Angélica Negron, A través del manto luminoso
A través del manto luminoso (Through the luminous mantle) is a piece inspired by “A Book of Stars,” a collection of dark sky photographs taken in Puerto Rico and its islands by Javier Román-Nieves. “A Book of Stars” includes astrophotography showcasing night skies, sunrises and sunsets between 2011–2020. The book brought back childhood memories of the tradition of stargazing in the night sky. It also made me reflect on the night sky as an open field of possible connections to places that are distant from us while simultaneously revealing the immense distance that separates us. The synth sounds in this piece are inspired by audio recordings of a group of ancient stars that were put together by a team of researchers from the University of Birmingham in the UK. These recordings were made using data from NASA’s Kepler/K2 missions of old stars in the Milky Way’s Messier 4 (M4) cluster—one of the oldest and closest globular clusters to the sun and Earth. By measuring the vibrations of these distant stars, scientists captured a low-pitched sound which then they sped up 1-million times to bring the oscillations within the range of human hearing. “A través del manto luminoso” is a piece about longing for connection and above all, holding on to the possibility of seeing light in darkness.

Anjna Swaminathan, Surrender to the Adventure
After creating several projects centering on oppression and attempting to foster hope while sharing the stories of marginalized people, I was ready to write about something joyful and pure: love. And more specifically, my experience of love with my beautiful fiancée Shannon. As much as I’d liked it to be pure and unadulterated, our inspiring, abundant, “restoring faith in humanity” love does not exist in a vacuum. Our Black, Brown, immigrant, neurodivergent, mentally ill, disabled, queer, trans, femme love cannot be pure, for its mere existence is a constant revolution against the circumstances in which it was planted. Surrender to the Adventure is the inscription on Shannon’s engagement ring. We set it as an intention each day to Surrender to the Adventure that is our love, the adventure that is this country, the adventure that is navigating the joys and pains of being in love in America. For some, this may feel like home, for others, this may feel uncomfortable. Whatever comes up for you, Surrender to the Adventure.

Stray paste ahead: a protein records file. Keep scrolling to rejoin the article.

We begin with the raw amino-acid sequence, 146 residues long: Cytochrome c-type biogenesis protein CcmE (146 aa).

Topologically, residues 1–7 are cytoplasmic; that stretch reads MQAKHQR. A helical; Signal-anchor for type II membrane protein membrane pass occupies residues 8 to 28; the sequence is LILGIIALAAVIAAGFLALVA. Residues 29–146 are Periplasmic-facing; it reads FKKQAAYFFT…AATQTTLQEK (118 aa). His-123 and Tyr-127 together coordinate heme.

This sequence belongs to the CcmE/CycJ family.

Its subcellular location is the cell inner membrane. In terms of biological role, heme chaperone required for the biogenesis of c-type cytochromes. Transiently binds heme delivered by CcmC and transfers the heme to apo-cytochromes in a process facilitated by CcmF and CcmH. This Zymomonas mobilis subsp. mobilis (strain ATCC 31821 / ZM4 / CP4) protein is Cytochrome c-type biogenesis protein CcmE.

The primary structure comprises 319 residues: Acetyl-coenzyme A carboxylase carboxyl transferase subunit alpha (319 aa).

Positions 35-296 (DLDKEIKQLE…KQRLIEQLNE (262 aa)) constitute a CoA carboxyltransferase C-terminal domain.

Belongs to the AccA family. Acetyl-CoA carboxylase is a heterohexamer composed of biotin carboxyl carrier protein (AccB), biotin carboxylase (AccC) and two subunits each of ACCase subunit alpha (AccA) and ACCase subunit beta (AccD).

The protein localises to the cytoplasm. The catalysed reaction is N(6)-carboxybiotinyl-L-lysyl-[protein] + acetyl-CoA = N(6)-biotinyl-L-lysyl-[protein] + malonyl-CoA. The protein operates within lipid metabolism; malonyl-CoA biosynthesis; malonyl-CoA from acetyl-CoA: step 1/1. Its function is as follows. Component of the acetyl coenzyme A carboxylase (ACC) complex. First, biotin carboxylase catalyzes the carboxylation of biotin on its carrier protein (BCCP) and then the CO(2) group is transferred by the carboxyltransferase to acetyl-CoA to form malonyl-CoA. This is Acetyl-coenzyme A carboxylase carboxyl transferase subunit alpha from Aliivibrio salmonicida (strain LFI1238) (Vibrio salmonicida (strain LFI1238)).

Conrad Tao, Stones
In 2020, on most days, I took a walk north along the Hudson River. About two-thirds of the way up is a bank of mysterious stones. Stones stacked on top of each other, forming elegant, gravity-defying piles. The feeling of another person, the feeling of another, was very evident. When I first came across these stones, I wasn’t sure if this was the effort of many people, or just one, but regardless—the feeling of somebody’s hands, someone desiring to express, someone desiring to leave a trace of themselves—that was so palpable. So palpable, and so moving, especially at that time, when it was difficult to connect with people. I later learned that these stones were the work of a local self-taught artist named Uliks Gryka. There was something about the simplicity and the confident humility of leaving the work there, to be seen. This piece is a tribute to those Sisyphus Stones, to Uliks Gryka’s Sisyphus Stones. It is a love letter to them, a note of appreciation for what they provided for me during this most tumultuous time.

Kojiro Umezaki, Breathe
During this period, countless others surely produced works similarly or even identically titled Breathe. Movements in American social justice and protests against systemic racism rallied around and indelibly memorialized those who were deliberately and forcibly denied breath and therefore life. Raised were deep questions on how best to elevate the human condition; amplified was the rhetoric fueling the dynamics of similarity and difference. All of this against the backdrop of the world being indiscriminately and repeatedly brought to its knees by an inconspicuous peril replicating exponentially (and paradoxically) through the life-giving/sustaining act of breathing. The 20 modules in Breathe (each on average loosely around one minute in duration) are designed to be resequenced and reordered. Any number of them can be played/omitted, depending on the occasion. All the models on this recording focus on the open strings and the natural harmonics of the violin. As if the instrument were an organism, perhaps. The electronic part—an optional yet critical element of the work—echoes in its output, not repeating/fading identical copies of the input, but previously played and captured passages that lie on a continuum between most similar and most different.

Justin Messina, Music for Solitude

Presented and Commissioned by the Hopkins Center for the Arts at Dartmouth in collaboration with Next Stage Arts.

Details

Date:
February 7
Time:
7:00 pm - 9:00 pm
Cost:
$10 – $20
Event Category:
Event Tags:
Website:
https://tockify.com/next.stage.arts/detail/43/1707350400000

Organizer

Next Stage Arts
Phone
802-387-0102
Email
info@nextstagearts.org
View Organizer Website

Other

Creative Zone
Southern Vermont Zone (Bennington and Windham Counties)

Venue

Next Stage Arts
15 Kimball Hill Road
Putney, VT 05346 United States
+ Google Map
Phone
802-387-0102
View Venue Website